above: The Red Tower at the entrance of the Pass

The beaten Romanian 1st Army to the East of Hermannstadt managed to break away from the 9th army, suffering heavy losses in the process and tried to retreat over the Roten-Turm Pass and the Vulcan Pass where the rest of the Alpenkorps (Gruppe Paulus) held positions. (Gruppe Paulus included the 1st and 2nd Bavarian Jäger Battalions and II./ I.R. 187.)

A 10 to 12m wide road went through the Roten-Turm Pass, sufficient also for heavy vehicles, but between the passes the road could only be used by Mules and it was relatively easy to defend. The Romanian Army had fallen into the trap set by Falkenhayn.

The six Battalions and 1 Gebirgs Artillery Batterie managed to set up 3 defensive lines, but had to defend against attacking Romanians to the South and retreating Romanians to the North. There were not enough troops to set up further positions to the West of the Pass, or more importantly to the East towards the Fogarascher Mountains. The 9th Army itself had not managed to annihilate the enemy as Falkenhayn had wished to.

The fresh Romanian elements approaching from the South were not able to advance through the pass and clear a way, but a large portion of the 1st Romanian Army managed to cross the Fogarascher Mountains into the Walachei by leaving their artillery, wagons and equipment behind.

Above: The Alpenkorps Iron Cross Award document to a Jäger of the 2nd Komp. Reserve Jäger bataillon Nr. 10, awarded on the 17th of September 1916 for fighting on the Red Tower Pass.

On the 7th to 9th of October 1916 the 2nd Romanian Army was beaten at Kronstadt, after which the Romanians pulled back from the Siebenbürgen. The 9th army regrouped and the Alpenkorps along with the 2nd and 10th Gebirgs Brigade came under the command of the “Gruppe Krafft von Dellmensingen”. From the middle of October 1916 the Group attacked in the direction Curtea de Arges on both sides of the Olt in contact with the fighting elements of the 9th Army near Campulung. The objective was to take the complete Roten-Turm Pass. Only a 14km section was in German hands, the fortified heights were held by strong Romanian forces. To avoid the danger of being cut off and due to the lack of artillery support, the Alpenkorps decided to attack at a weak point. The Alpenkorps advanced along the heights on both sides of the pass. A successful attack by the 2nd k.u.k. Gebirgs Brigade between the Alt and Arges Rivers on the positions on the Moscovul Pass were a success. A sudden change in the weather, including heavy snowfall and a hurricane like storm made the Brigade hurry ahead. They reached Salatrucu, 38kms South of Moscovul. The bulk of the Alpenkorps just made it through the pass and stopped on the icy Moscovul. It was only thanks to Romanian inaptitude that the Alpenkorps made it out of the Alt Tal and followed the edge of the South Carpathians through Calimanesti and Curtea de Arges in direction Pitesti, reaching Walachei. On both sides of the Ialomita the Gruppe Krafft von Dellmensingen reached the Railway line Bukarest – Ploiesti. It was not the enemy which had taken the biggest toll, rather the exhaustion and Sickness which had weakened the soldiers. It was also the first time the men had experienced an enemy that murdered prisoners and the wounded.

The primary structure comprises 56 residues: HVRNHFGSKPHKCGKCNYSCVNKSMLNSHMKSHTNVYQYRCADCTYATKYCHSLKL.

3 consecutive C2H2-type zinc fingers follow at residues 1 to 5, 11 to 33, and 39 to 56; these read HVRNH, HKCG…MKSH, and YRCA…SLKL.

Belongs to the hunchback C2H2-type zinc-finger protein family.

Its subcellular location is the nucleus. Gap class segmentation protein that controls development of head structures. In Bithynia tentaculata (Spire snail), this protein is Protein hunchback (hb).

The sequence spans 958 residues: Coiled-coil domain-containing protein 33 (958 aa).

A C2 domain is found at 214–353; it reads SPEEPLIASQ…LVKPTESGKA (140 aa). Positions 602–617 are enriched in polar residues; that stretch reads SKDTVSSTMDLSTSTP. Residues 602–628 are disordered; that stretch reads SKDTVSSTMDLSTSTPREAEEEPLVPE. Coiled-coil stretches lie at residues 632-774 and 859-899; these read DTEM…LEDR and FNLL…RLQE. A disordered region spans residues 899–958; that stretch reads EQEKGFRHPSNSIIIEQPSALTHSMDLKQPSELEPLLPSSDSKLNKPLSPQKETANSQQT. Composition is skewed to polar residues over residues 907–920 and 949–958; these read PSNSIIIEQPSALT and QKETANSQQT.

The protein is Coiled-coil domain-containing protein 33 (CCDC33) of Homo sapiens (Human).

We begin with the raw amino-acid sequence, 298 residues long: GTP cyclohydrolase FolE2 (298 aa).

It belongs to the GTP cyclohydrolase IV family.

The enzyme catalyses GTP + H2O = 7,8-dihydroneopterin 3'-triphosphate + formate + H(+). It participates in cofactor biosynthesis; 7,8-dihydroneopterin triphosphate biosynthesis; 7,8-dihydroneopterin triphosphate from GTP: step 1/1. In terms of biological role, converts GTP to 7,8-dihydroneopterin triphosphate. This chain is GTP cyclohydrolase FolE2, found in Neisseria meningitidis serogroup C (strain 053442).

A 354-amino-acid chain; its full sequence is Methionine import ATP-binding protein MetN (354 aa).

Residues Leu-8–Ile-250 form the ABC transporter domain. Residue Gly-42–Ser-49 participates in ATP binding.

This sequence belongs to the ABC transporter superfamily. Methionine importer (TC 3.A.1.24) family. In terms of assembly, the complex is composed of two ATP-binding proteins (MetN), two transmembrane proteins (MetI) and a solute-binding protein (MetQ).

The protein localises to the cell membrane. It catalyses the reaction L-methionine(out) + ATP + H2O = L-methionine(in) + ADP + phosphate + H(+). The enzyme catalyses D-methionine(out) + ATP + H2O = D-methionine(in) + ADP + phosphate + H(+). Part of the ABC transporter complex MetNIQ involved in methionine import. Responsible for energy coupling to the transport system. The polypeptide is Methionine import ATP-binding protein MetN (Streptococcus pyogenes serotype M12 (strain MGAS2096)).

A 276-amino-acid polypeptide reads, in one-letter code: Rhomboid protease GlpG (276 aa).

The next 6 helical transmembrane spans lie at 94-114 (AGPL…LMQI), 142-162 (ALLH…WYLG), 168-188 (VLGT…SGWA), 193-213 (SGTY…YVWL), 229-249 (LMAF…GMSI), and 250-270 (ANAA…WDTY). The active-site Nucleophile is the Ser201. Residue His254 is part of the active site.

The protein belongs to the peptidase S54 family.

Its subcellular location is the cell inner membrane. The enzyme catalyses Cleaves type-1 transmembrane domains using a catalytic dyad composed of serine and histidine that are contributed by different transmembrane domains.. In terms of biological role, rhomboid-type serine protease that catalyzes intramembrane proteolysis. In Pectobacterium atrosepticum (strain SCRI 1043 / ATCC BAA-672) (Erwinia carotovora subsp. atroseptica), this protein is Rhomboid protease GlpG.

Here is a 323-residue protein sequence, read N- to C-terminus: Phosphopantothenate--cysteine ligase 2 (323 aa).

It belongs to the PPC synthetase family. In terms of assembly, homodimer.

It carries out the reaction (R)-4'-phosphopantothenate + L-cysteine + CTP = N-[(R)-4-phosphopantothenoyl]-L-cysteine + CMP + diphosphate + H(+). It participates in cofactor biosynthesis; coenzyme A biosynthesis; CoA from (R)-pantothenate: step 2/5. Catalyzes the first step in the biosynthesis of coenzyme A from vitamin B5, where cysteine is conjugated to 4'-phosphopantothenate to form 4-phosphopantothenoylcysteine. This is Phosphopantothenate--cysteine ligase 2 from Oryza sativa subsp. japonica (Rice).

Of great help in preparing the above overview was "Das Alpenkorps - aufbau, organisation und Einsatz einer Gebirgstruppe im Ersten Weltkrieg" by Günther Herbert